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insulators. These are typically composed of a central rod made of fibre
reinforced plastic and an outer weather shed made of silicone rubber or
ethylene propylene diene monomer rubber (EPDM). Composite insulators
are less costly, lighter in weight, and have excellent hydrophobic
capability. This combination makes them ideal for service in polluted
areas. However, these materials do not yet have the long-term proven
service life of glass and porcelain. [13]

## 2.2.1 Properties of Insulating Material

The materials generally used for insulating purpose is called insulating
material. For successful utilization, this material should have some
specific properties as listed below [12]

## 1. It must be mechanically strong enough to carry tension and weight of

conductors.
2. It must have very high dielectric strength to withstand the voltage
stresses in High Voltage system.
3. It must possesses high Insulation Resistance to prevent leakage current
to the earth.
4. The insulating material must be free from unwanted impurities.
5. It should not be porous.
6. There must not be any entrance on the surface of electrical insulator so
that the moisture or gases can enter in it.
7. There physical as well as electrical properties must be less effected by
8. changing temperature.[4][10]
2.2.2 Sections insulators for the material, which makes them
2.2.2.1 Porcelain Insulator

## Fig (2.1) Porcelain Insulator

porcelain in most commonly used material for overhead insulator in
present days. The porcelain is aluminum silicate. The aluminum silicate is
mixed with plastic kaolin, feldspar and quartz to obtain final hard and

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glazed porcelain insulator material. The surface of the insulator should be
glazed enough so that water should not be traced on it. Porcelain also
should be free from porosity since porosity is the main cause of
deterioration of its dielectric property. It must also be free from any
impurity and air bubble inside the material which may affect the insulator
properties. [6]

## Table (2.2) Properties of Porcelain Insulator

Property Value(Approximate)

Dielectric Straight 60 KV / cm

## 2.2.2.2 Glass Insulator

Now day's glass insulator has become popular in transmission and
distribution system. Annealed tough glass is used for insulating purpose.
Glass insulator has numbers of advantages over conventional porcelain
insulator. [3]

## Fig (2.2) Glass Insulator

1. It has very high dielectric strength compared to porcelain.
Its resistivity is also very high.
2. It has low coefficient of thermal expansion.
3. It has higher tensile strength compared to porcelain insulator.

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4. As it is transparent in nature theis not heated up in sunlight as
porcelain.
5. The impurities and air bubble can be easily detected inside the glass
insulator body because of its transparency.
6. Glass has very long service life as because mechanical and electrical
properties of glass do not be affected by ageing.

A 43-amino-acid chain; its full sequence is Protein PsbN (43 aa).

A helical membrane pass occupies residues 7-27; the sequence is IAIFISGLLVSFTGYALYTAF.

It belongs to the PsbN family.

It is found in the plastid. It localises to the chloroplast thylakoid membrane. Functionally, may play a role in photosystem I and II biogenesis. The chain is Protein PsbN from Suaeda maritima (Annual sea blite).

8. After all, glass is cheaper than porcelain.

1. Moisture can easily condensed on glass surface and hence air dust will
be deposited on the wed glass surface which will provide path to the
leakage current of the system.
2. For higher voltage glass can not be cast in irregular shapes since due to
irregular cooling internal cooling internal strains are caused.

## Table (2.2) Properties of Glass Insulator

Property Value(Approximate)

## Fig (2.3) Polymer Insulator

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In a polymer insulator has two parts, one is glass fiber reinforced epoxy
resin rod shaped core and other is silicone rubber or EPDM (Ethylene
Propylene Diane Monomer) made weather sheds. Rod shaped core is
covered by weather sheds. Weather sheds protect the insulator core from
outside environment. As it is made of two parts, core and weather sheds,
polymer insulator is also called composite insulator. The rod shaped core
is fixed with Hop dip galvanized cast steel made end fittings in both
sides. [6]

1. It is very light weight compared to porcelain and glass insulator.
2. As the composite insulator is flexible the chance of breakage becomes
minimum.
3. Because of lighter in weight and smaller in size, this insulator has lower
installation cost.
4. It has higher tensile strength compared to porcelain insulator.
5. Its performance is better particularly in polluted areas.
6. Due to lighter weight polymer insulator imposes less load to the
supporting structure.
7. Less cleaning is required due to hydrophobic nature of the insulator.

1. Moisture may enter in the core if there is any unwanted gap between
core and weather sheds. This may cause electrical failure of the
insulator.
2. Over crimping in end fittings may result to cracks in the core which
leads to mechanical failure of polymer insulator.
2.3 Types of Electrical Insulator
The successful operation of an overhead line depends to a considerable
extent upon the proper selection of insulators. There are several types of
insulators but the most commonly used are pin type, suspension type,
Strain insulator and shackle insulator.